Renaming a Linux Volume Group Containing the Root File System

Not often, but sometimes you find yourself in situations where you have to rename a volume group on Linux. You have a base image in a virtualization platform, for example. You clone it and you realize that your preferred Linux distribution used the hostname of the original image for a volume group’s name. Your perfectionism and your sense of order don’t allow it that your new machine’s volume group is based on another machine’s hostname. Time to rename! — But there is the root file system on it. How to do it?

To rename a volume group in Linux is not a problem at all. First you have to unmount all file systems on the volume group and set the corresponding logical volumes to “not available” by lvchange -an. Rename the volume group with vgrename now. Reactivate all logical volume by using lvchange -ay. Last but not least you have to change the device entries in /etc/fstab and remount the formerly unmounted file system again. So far, so good.

The problem with a volume group containing the root file system is, that you cannot simply unmount it. Here are more steps and a reboot of the system necessary.

WARNING: Be very carefully while changing your volume group’s name. An error while changing your Linux system’s volume group might result in a non-booting or wrong working system. So take care what you are doing! Make sure that you have an up to date backup of your systems, especially (but not exclusively!) while changing a productive system!

The following steps are provided “as-is”. I make no warranty of any kind. I shall not be liable for any errors or for incidental or consequential damages. You will change an essential part of your system so be prepared if something goes accidentally wrong or this instruction does not fit your Linux system. Make a backup and calculate the time to use it in the case that something goes wrong!

This said, here is a recipe:

  1. Boot your machine with a rescue or live Linux system which supports LVM as well as the file systems used on your system. (A good choice would be the rescue mode of the boot media of your Linux distribution.)

  2. Do not mount any file system from your volume group.

  3. Deactivate all logical volumes by executing the following command as root or prefix lvchange by sudo if you are not root:
    ls -1 /dev/<VG>/lv* | xargs -iVOL lvchange -an VOL

    Note: You have to replace <VG> by your volume group’s name.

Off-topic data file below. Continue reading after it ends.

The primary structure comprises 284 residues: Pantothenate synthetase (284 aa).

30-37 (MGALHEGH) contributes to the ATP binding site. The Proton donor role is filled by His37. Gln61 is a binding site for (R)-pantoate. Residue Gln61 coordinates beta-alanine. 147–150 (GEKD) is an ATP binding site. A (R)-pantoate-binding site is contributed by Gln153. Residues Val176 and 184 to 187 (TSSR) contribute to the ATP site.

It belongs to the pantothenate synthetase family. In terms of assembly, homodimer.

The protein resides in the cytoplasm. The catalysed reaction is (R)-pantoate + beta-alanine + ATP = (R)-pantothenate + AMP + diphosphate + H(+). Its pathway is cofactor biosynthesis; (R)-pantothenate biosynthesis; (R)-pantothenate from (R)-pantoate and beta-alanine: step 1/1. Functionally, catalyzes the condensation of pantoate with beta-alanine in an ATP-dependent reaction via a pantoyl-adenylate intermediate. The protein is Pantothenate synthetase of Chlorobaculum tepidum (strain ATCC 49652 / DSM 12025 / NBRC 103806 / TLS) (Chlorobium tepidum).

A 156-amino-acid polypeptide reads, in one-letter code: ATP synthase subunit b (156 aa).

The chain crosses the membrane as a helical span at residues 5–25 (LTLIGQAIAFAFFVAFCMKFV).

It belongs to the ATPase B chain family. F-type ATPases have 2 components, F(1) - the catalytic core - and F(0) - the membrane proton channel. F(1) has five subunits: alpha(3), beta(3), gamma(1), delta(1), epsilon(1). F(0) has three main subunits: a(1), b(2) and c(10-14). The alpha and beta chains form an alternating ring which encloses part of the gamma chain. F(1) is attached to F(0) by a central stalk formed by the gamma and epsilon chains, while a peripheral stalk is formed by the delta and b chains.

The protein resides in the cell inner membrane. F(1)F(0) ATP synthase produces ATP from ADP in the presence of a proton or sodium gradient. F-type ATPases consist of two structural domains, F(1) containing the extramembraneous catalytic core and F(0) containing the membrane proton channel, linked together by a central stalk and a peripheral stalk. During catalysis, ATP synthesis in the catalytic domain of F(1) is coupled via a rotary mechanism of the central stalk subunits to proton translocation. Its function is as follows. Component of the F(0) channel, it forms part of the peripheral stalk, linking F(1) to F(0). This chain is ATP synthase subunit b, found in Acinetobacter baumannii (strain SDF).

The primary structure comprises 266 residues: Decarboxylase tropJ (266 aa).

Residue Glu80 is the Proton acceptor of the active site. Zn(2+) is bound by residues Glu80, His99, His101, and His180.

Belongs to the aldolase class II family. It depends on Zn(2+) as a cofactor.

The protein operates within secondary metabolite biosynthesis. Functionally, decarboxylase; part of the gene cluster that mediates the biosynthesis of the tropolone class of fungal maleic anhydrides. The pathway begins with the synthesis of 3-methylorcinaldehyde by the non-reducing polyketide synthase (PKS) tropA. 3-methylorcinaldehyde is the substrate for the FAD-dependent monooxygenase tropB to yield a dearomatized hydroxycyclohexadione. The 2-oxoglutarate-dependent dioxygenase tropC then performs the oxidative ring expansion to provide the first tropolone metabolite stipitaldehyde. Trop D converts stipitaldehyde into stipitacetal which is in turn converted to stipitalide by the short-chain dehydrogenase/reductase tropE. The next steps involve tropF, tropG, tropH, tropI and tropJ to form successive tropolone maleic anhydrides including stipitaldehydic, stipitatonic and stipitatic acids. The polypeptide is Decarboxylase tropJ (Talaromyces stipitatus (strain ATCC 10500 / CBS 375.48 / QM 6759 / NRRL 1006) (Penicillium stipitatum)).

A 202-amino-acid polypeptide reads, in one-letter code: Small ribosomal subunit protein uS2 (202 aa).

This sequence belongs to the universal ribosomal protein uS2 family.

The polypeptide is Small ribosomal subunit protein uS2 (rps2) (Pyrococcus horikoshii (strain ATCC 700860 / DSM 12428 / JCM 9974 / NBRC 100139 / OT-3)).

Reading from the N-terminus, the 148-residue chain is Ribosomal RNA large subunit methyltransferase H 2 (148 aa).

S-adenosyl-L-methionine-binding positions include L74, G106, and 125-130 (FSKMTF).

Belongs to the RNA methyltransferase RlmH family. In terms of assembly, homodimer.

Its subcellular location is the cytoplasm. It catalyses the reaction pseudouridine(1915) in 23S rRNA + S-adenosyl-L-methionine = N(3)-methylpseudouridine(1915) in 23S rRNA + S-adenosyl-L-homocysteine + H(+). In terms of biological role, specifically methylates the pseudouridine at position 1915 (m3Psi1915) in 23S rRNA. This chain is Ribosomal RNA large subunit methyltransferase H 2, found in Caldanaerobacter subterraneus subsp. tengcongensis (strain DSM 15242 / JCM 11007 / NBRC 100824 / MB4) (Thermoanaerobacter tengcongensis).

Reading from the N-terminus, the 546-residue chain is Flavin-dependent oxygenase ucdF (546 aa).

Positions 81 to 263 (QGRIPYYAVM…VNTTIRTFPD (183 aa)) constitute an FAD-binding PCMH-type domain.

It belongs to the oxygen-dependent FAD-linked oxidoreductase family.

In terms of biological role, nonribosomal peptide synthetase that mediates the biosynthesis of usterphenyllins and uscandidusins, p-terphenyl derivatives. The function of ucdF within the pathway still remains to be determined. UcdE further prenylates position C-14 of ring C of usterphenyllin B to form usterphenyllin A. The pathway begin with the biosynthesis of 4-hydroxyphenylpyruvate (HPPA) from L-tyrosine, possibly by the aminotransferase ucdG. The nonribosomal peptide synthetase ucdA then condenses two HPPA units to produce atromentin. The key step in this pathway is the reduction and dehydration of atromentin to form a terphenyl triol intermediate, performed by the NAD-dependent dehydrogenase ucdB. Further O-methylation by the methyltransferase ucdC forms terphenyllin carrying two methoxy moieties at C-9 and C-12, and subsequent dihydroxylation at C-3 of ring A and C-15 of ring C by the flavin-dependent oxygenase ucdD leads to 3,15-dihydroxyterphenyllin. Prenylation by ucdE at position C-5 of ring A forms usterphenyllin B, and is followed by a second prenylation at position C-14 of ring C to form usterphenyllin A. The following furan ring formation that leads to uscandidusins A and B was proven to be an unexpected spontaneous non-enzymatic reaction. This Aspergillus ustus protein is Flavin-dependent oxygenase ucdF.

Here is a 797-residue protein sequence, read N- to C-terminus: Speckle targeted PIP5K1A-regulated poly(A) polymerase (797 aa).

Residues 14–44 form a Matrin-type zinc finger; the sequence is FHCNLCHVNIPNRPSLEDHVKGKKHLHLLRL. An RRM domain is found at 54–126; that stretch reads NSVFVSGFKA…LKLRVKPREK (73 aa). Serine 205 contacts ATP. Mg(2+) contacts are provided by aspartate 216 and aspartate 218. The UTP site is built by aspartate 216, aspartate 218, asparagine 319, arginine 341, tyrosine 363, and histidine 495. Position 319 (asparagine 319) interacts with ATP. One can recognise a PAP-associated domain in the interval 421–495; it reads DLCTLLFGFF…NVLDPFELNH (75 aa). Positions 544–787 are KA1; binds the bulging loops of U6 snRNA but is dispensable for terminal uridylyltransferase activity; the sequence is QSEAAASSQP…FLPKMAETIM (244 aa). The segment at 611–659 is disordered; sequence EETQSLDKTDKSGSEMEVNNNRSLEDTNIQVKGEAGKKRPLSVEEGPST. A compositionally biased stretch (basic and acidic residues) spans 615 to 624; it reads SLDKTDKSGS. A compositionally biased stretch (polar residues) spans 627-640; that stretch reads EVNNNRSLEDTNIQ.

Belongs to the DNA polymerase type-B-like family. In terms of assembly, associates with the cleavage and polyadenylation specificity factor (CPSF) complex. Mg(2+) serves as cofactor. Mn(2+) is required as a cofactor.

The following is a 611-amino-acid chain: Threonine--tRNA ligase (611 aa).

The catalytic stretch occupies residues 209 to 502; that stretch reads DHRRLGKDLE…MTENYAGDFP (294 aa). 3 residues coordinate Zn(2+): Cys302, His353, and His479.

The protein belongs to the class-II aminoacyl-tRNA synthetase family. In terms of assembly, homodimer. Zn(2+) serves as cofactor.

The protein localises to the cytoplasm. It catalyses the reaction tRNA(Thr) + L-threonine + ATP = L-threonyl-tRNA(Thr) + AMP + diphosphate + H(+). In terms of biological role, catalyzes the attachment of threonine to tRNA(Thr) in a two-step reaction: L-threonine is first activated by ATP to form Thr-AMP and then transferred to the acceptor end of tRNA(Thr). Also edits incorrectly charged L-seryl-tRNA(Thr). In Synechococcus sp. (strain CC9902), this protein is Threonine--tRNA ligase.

4. Rename the volume group by this command (prefix it with sudo if you are not root):

    vgrename <VG> <NEW-VG>

    Replace <VG> by your old volume group’s name and <NEW-VG> by the new name.

  5. Now reactivate your logical volumes by issuing the following command:

    ls -1 /dev/<NEW-VG>/lv* | xargs -iVOL lvchange -ay VOL

    Replace <NEW-VG> as mentioned before. Place sudo before lvchange if you are not root.

  6. Now mount your root file system (or whatever file system contains /etc) and – if your system is not a Debian – the /boot:

    mkdir /tmp/mysys
    mount /dev/<NEW-VG>/<ROOT-LV> /tmp/mysys
    mount /dev/<BOOT-DEV> /tmp/mysys/boot

    Replace <NEW-VG> accordingly. <ROOT-LV> ist the name of the logical volume on which your root file system is stored, e.g. lv_root. <BOOT-DEV> is the partition which holds your /boot file systems, e.g. sda1.

    Don’t forget to place sudo in front of these commands if you are not logged in as root.

  7. Edit now the fstab of your system which you’ll find in /tmp/mysys/etc/fstab. Change the devices to reflect the changed volume group name.

  8. Edit your grub configuration now. It is located in one (or all, thanks to symlinks) of these locations:


    In your configuration you will find several kernel parameters like root or rd_LVM_LV, which you have to change to reflect your volume group’s new name. Simply search for your old volume group’s name and replace all occurrences with your new one.

  9. Now shutdown your rescue or live system and boot into your system normally.

If something goes wrong you will have to boot your rescue or live Linux system again and correct the problems.

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3 Responses to Renaming a Linux Volume Group Containing the Root File System

  1. Gint says:

    Hello Oliver! How are you my friend? Hope all is well with Hannah and Lisa.

    I stumbled upon this blog after making a mistake and attempting to recover. While I have no doubt that your method works, I have an easier way if you’re rebooting anyway, at least on redhat and its derivatives (CentOS, OEL, etc…).
    vgrename vg_old vg_new
    edit /etc/fstab and change the old vg references to the new vg name
    edit /boot/grub/grub.conf and change the old vg references to the new vg name

  2. Lucha says:

    great article, really love it!

  3. Ivan says:

    If running Ubuntu Trusty LTS and your root is something like this:

    /dev/mapper/trusty–vg-root on / type ext4 (rw,errors=remount-ro)

    All you really need to do is:

    1. Do vgrename
    2. Update /etc/fstab
    3. Run update-grub
    4. Reboot

    That’s it.

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